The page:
ILLUSTRATION BY MICHAEL SHIREY.
In an heroic act of self-sacrifice, Archibald “Chick” Andrews, better known as Archie, has died foiling an assassination attempt on his gay friend Kevin Keller. In last week’s issue of “Life with Archie,” the title character of the popular comic series took a bullet intended for Keller, and his sudden death, portrayed as an inspiring example of solidarity in the fight for equality, garnered massive media attention, even outside of traditional comic circles.
Characters die — it is one of the understood facts of storytelling. But unlike most other fictional genres, it has become somewhat standard practice for comic book writers to resurrect their offed heroes. With that in mind, it can be difficult to wrap one’s head around the death of Riverdale’s favorite redhead. What is the cultural significance, if any, of Archie dying in Kevin’s place, when Archie is likely right around the corner in other series of the Archie universe?
Rumors started back in April that Archie would meet his untimely end in an upcoming issue of “Life With Archie,” one of the many different storylines in the 75-year-old franchise. “Life” follows Riverdale’s mischievous teens in their adult years.
Archie sacrifices himself for gay Kevin Keller, but it’s no final goodbye
Issue #36 of “Life With Archie” starts like a made-for-TV movie, with adult Archie basking in a seemingly perfect life, though readers are presented with two alternative — and very different — paths. Iconic moments from his past are spliced amongst the two scenarios and two possible wives — never identified but whose names are not hard to guess. But before either of these utopian futures can play out, Archie attends a benefit fundraiser hosted by longtime pal Kevin, who has recently returned to Riverdale.
Now a US senator, Kevin has become the comic’s poster boy for gay rights, anti-violence advocacy, and gun control. The benefit is for the families of shooting victims — a follow-up on a story from a previous issue — but the event takes a dark turn when a crazed shooter sneaks in and threatens the senator’s life. Archie jumps to his friend’s rescue, and is fatally wounded. Cue the tears.
Or not. While there are good intentions here, Archie’s untimely ending feels a bit empty. Though the plot twist was supposedly carefully thought out, it comes across as an exceptionally rushed device that doesn’t really give the readers anything new. Frankly, it reeks of a marketing ploy attempting to boost sales, which have been in gradual decline in recent years.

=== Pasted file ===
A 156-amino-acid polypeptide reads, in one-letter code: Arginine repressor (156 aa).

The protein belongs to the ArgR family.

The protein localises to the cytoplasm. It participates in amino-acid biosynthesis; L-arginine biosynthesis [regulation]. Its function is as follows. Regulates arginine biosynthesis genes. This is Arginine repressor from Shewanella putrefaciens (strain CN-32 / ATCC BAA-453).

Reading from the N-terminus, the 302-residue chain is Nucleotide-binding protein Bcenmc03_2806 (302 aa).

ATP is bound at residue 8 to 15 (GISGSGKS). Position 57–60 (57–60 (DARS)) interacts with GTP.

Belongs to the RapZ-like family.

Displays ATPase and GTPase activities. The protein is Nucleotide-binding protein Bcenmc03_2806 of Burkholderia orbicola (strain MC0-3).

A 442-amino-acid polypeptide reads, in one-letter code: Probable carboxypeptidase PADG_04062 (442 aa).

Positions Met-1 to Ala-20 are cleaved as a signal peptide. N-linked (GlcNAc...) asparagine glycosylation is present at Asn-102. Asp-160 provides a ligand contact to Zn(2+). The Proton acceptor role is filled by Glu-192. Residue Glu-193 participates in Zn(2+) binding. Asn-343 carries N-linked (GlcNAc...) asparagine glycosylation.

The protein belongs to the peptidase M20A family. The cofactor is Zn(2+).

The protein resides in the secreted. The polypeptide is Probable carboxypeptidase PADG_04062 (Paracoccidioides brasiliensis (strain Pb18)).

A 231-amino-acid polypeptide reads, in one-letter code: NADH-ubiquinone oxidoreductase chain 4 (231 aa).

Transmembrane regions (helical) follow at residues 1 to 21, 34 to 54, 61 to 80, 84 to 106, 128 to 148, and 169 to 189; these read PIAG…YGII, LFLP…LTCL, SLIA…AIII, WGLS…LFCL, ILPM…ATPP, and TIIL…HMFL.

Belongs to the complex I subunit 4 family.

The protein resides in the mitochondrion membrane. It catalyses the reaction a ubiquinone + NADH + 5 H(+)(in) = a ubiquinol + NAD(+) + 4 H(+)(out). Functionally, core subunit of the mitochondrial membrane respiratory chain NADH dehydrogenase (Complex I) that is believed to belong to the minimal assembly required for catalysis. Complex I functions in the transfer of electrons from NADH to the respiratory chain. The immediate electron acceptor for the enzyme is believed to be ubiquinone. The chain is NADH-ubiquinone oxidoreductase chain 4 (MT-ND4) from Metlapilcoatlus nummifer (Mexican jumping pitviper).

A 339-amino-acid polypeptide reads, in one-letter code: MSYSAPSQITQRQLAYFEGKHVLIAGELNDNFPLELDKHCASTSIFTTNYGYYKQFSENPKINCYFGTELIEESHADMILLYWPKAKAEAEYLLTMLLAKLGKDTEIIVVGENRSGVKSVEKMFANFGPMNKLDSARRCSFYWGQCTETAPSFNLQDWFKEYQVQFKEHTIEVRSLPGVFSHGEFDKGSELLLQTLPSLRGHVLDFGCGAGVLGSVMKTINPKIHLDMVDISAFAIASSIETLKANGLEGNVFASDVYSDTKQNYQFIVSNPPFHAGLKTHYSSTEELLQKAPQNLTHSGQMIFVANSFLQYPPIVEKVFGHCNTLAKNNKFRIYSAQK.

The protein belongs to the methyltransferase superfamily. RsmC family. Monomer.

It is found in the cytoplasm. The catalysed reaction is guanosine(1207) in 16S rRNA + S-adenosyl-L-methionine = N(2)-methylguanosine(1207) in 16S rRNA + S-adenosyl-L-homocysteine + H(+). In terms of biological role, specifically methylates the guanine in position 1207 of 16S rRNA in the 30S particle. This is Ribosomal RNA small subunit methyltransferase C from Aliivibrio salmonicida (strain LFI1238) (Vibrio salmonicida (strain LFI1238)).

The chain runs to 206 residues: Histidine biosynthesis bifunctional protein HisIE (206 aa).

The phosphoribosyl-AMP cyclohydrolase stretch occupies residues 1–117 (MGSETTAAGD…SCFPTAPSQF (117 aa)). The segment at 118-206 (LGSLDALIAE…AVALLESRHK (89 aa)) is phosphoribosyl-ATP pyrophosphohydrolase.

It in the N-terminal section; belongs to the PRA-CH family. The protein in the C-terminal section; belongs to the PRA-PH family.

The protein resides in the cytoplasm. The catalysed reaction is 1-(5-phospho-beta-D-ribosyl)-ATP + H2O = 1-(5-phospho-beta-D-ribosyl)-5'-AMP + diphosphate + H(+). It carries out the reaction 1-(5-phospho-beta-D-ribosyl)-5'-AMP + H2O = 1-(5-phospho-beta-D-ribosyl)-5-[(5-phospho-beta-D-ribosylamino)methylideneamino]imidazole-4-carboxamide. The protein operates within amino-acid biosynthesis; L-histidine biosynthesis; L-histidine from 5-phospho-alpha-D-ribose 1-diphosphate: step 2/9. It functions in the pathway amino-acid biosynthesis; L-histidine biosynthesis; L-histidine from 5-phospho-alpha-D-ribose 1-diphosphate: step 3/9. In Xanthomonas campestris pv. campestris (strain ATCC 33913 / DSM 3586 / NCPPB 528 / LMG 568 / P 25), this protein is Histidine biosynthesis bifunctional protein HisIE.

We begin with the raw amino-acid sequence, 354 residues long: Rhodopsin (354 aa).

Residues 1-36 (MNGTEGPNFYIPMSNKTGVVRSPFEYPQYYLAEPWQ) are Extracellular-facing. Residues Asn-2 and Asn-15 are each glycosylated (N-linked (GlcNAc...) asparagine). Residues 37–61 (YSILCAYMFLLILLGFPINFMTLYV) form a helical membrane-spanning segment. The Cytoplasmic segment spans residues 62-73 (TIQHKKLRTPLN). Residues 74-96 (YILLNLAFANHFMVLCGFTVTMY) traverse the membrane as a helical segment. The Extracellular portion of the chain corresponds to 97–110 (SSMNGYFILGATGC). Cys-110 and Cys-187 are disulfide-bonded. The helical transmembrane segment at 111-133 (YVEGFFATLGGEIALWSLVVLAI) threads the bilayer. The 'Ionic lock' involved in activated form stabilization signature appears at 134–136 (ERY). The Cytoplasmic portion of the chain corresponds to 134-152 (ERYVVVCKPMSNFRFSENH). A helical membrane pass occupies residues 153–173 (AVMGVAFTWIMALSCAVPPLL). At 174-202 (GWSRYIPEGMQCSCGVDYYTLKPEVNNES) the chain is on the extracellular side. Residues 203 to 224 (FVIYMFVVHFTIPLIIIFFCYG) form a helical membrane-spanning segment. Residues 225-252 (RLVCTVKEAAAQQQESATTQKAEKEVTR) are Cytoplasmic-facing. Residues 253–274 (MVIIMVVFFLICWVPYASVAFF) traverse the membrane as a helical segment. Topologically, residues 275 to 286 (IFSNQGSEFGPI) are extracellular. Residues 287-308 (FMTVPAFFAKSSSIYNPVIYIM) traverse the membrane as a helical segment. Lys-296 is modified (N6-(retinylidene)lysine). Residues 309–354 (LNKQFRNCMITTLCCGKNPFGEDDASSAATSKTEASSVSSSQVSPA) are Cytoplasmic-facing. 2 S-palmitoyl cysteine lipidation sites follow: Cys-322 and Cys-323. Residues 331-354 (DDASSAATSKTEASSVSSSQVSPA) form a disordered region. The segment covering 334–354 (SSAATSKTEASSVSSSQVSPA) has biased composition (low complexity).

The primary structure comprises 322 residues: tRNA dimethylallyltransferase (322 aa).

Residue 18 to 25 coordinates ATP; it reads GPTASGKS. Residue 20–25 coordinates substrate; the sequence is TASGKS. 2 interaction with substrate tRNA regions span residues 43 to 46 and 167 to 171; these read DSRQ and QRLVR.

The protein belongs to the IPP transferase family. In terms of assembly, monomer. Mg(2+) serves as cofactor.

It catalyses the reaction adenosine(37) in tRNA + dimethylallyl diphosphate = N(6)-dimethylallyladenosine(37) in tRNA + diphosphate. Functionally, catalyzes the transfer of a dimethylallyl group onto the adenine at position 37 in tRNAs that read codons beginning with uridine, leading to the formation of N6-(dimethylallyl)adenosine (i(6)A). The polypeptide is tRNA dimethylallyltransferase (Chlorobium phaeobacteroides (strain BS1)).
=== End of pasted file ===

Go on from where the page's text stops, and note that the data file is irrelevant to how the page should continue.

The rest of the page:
Archie was shot defending gay friend Kevin in a recent issue of “Life With Archie.” ” ARCHIE COMICS
Archie’s shooting points up an inherent problem with comic book deaths. Because characters frequently come and go in some capacity or another in different series of a comic franchise, their deaths tend to loose meaning and are seldom taken seriously. Readers have become accustomed to the possibility that their favorite characters will die — and they are also all too aware those characters are just as likely to return in upcoming issues. That lessens the weight, if any, the death of a major character might otherwise have.
To be sure, the death is unprecedented in the Archie universe; no other major character has been killed off to date. Still, the shooting, as sensationalistic as it was, lacks a punch. It also cheapens the supposed message of allies standing up for equality. The writers at “Archie” have already amply demonstrated their investment in LGBT equality, given Kevin’s high profile since his introduction in 2010.
In a 2013 reading, Paul Kupperberg, “Archie” writer and author of “Kevin,” a young adult novel that tells the story of Keller prior to moving to Riverdale, even went so far as to hint at making Kevin the first gay president in future storylines. Presumably Archie’s death will set the stage for Kevin’s upcoming big adventures.
There’s no word yet on how long the current “Life With Archie” series will continue, but for now it is slated to publish through at least September. Issue #37, released July 23, picks up the story of the good folk of Riverdale still coping with Archie’s death a year later. At the same time, the comic’s writers have assured fans the shooting will not keep Archie from appearing in other series.
Originally inspired by the “Andy Hardy” film series from the 1930s, “Archie” comics have provided generations of readers a bird’s eye view of teenage angst. For three quarters of a century, Riverdale’s favorite all-American boy has faced many challenges, but prior to his dramatic end in “Life With Archie,” the driving theme has always been an unending triangle among him, girl next door Betty Cooper, and popular socialite Veronica Lodge.
Kevin Keller’s emergence in the past four years and his marriage to his African-American husband Clay Walker prove just how far the genre has come since 1941. Since we first met Kevin, he has been warmly embraced by fans. Dan Parent, the creative mind behind Riverdale’s token LGBT resident, has always stressed that the storyline’s success comes from the fact that Kevin is so much more than just a gay character. Raised as an army brat, he eventually joined the military himself and later plunged into politics. His young adult novel backstory and the genre’s first ink-on-page kiss broke important ground. His buddy Archie’s courageous act to save his life unfortunately fell well short of that mark.
LIFE WITH ARCHIE #36 | Paul Kupperberg | $4.99 | 53 pages